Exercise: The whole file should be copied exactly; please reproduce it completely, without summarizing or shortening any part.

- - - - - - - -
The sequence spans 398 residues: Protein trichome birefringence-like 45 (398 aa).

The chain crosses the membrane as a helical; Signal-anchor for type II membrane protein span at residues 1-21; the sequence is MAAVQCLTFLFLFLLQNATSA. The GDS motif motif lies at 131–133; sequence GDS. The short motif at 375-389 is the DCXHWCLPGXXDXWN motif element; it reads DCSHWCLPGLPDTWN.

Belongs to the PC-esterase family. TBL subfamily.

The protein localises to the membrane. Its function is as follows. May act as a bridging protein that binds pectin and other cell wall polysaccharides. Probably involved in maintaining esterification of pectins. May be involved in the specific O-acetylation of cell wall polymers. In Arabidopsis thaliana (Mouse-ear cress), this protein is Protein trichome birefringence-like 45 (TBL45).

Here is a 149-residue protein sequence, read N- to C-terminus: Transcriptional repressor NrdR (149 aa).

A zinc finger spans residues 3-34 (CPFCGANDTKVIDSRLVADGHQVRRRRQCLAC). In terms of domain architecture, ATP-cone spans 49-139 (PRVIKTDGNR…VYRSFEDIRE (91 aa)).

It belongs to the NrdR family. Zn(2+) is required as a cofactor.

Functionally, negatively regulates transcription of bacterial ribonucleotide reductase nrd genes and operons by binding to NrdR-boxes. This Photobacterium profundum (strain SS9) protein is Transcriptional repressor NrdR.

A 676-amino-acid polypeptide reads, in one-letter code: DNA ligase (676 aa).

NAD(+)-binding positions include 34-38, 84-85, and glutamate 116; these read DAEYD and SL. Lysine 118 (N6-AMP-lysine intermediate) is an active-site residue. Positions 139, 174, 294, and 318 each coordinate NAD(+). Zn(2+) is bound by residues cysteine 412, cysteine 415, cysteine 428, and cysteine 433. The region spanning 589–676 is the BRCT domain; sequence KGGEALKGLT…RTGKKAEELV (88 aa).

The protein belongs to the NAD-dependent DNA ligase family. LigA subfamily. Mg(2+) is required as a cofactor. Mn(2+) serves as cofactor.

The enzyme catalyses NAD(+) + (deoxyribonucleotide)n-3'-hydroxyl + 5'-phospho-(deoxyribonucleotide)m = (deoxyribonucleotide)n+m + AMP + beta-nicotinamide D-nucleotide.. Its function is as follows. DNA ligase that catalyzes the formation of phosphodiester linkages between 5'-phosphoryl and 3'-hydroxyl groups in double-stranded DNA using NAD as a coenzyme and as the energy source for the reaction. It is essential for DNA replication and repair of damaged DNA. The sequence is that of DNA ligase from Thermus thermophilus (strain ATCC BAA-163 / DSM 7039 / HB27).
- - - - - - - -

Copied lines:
The sequence spans 398 residues: Protein trichome birefringence-like 45 (398 aa).

The chain crosses the membrane as a helical; Signal-anchor for type II membrane protein span at residues 1-21; the sequence is MAAVQCLTFLFLFLLQNATSA. The GDS motif motif lies at 131–133; sequence GDS. The short motif at 375-389 is the DCXHWCLPGXXDXWN motif element; it reads DCSHWCLPGLPDTWN.

Belongs to the PC-esterase family. TBL subfamily.

The protein localises to the membrane. Its function is as follows. May act as a bridging protein that binds pectin and other cell wall polysaccharides. Probably involved in maintaining esterification of pectins. May be involved in the specific O-acetylation of cell wall polymers. In Arabidopsis thaliana (Mouse-ear cress), this protein is Protein trichome birefringence-like 45 (TBL45).

Here is a 149-residue protein sequence, read N- to C-terminus: Transcriptional repressor NrdR (149 aa).

A zinc finger spans residues 3-34 (CPFCGANDTKVIDSRLVADGHQVRRRRQCLAC). In terms of domain architecture, ATP-cone spans 49-139 (PRVIKTDGNR…VYRSFEDIRE (91 aa)).

It belongs to the NrdR family. Zn(2+) is required as a cofactor.

Functionally, negatively regulates transcription of bacterial ribonucleotide reductase nrd genes and operons by binding to NrdR-boxes. This Photobacterium profundum (strain SS9) protein is Transcriptional repressor NrdR.

A 676-amino-acid polypeptide reads, in one-letter code: DNA ligase (676 aa).

NAD(+)-binding positions include 34-38, 84-85, and glutamate 116; these read DAEYD and SL. Lysine 118 (N6-AMP-lysine intermediate) is an active-site residue. Positions 139, 174, 294, and 318 each coordinate NAD(+). Zn(2+) is bound by residues cysteine 412, cysteine 415, cysteine 428, and cysteine 433. The region spanning 589–676 is the BRCT domain; sequence KGGEALKGLT…RTGKKAEELV (88 aa).

The protein belongs to the NAD-dependent DNA ligase family. LigA subfamily. Mg(2+) is required as a cofactor. Mn(2+) serves as cofactor.

The enzyme catalyses NAD(+) + (deoxyribonucleotide)n-3'-hydroxyl + 5'-phospho-(deoxyribonucleotide)m = (deoxyribonucleotide)n+m + AMP + beta-nicotinamide D-nucleotide.. Its function is as follows. DNA ligase that catalyzes the formation of phosphodiester linkages between 5'-phosphoryl and 3'-hydroxyl groups in double-stranded DNA using NAD as a coenzyme and as the energy source for the reaction. It is essential for DNA replication and repair of damaged DNA. The sequence is that of DNA ligase from Thermus thermophilus (strain ATCC BAA-163 / DSM 7039 / HB27).